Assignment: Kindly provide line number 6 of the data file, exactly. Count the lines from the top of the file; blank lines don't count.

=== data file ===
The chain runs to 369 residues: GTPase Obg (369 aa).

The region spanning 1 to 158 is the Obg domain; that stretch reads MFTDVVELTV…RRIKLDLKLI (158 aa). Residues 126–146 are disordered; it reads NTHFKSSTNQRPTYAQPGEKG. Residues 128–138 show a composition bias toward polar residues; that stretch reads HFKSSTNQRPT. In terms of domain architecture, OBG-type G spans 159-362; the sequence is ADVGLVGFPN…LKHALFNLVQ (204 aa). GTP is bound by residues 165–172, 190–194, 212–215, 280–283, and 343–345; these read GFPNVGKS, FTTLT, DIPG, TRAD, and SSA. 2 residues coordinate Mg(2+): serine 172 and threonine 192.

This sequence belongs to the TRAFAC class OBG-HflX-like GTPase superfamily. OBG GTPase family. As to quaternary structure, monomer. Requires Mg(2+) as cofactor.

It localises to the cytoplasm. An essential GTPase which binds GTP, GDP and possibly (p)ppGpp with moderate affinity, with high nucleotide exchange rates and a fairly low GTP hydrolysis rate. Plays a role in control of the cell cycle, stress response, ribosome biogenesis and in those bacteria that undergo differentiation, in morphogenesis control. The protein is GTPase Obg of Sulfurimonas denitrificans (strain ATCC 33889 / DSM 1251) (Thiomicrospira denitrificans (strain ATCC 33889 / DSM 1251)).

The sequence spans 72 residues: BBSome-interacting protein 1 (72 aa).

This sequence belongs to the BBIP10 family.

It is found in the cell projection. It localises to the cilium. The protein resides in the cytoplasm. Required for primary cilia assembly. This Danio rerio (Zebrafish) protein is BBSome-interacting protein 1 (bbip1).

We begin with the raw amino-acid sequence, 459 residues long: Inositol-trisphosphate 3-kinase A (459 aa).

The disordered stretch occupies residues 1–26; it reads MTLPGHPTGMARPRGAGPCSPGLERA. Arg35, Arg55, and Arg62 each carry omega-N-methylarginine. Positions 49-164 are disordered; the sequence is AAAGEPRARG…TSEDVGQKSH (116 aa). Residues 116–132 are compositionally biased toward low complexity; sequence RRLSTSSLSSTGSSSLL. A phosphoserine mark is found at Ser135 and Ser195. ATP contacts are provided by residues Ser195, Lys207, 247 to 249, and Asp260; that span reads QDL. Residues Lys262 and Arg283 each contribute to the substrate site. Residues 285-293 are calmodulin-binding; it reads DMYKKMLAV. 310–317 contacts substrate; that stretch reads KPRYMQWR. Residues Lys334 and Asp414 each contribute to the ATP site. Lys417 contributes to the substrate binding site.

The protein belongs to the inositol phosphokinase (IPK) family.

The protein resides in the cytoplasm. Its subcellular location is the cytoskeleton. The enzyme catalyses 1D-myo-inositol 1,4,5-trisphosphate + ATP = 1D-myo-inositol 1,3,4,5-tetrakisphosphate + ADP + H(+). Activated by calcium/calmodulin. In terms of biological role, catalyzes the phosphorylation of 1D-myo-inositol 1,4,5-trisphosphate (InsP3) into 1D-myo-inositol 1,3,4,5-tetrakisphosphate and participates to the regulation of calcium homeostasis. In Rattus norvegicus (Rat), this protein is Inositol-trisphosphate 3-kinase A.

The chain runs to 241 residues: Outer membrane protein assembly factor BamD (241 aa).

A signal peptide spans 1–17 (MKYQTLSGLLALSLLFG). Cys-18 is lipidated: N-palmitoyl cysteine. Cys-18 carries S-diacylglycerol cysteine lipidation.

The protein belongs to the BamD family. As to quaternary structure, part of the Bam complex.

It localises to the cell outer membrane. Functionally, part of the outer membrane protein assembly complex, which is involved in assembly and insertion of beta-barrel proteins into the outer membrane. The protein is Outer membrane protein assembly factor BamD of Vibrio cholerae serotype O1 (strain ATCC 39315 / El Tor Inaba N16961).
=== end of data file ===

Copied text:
This sequence belongs to the BBIP10 family.